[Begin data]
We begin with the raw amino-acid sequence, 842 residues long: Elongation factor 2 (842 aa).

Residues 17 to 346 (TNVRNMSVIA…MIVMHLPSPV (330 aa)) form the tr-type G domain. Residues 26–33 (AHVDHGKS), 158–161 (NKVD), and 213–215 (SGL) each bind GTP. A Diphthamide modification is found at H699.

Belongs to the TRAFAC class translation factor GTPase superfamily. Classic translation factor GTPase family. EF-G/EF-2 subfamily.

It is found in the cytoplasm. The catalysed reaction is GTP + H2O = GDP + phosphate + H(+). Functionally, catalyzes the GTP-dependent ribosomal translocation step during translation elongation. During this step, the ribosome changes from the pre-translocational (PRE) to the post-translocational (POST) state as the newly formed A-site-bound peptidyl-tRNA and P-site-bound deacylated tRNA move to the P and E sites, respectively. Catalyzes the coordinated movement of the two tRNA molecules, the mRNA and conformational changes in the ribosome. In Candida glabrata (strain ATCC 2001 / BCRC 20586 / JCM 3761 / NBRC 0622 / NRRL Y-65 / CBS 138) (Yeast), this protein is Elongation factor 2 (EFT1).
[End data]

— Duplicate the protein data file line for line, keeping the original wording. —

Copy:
We begin with the raw amino-acid sequence, 842 residues long: Elongation factor 2 (842 aa).

Residues 17 to 346 (TNVRNMSVIA…MIVMHLPSPV (330 aa)) form the tr-type G domain. Residues 26–33 (AHVDHGKS), 158–161 (NKVD), and 213–215 (SGL) each bind GTP. A Diphthamide modification is found at H699.

Belongs to the TRAFAC class translation factor GTPase superfamily. Classic translation factor GTPase family. EF-G/EF-2 subfamily.

It is found in the cytoplasm. The catalysed reaction is GTP + H2O = GDP + phosphate + H(+). Functionally, catalyzes the GTP-dependent ribosomal translocation step during translation elongation. During this step, the ribosome changes from the pre-translocational (PRE) to the post-translocational (POST) state as the newly formed A-site-bound peptidyl-tRNA and P-site-bound deacylated tRNA move to the P and E sites, respectively. Catalyzes the coordinated movement of the two tRNA molecules, the mRNA and conformational changes in the ribosome. In Candida glabrata (strain ATCC 2001 / BCRC 20586 / JCM 3761 / NBRC 0622 / NRRL Y-65 / CBS 138) (Yeast), this protein is Elongation factor 2 (EFT1).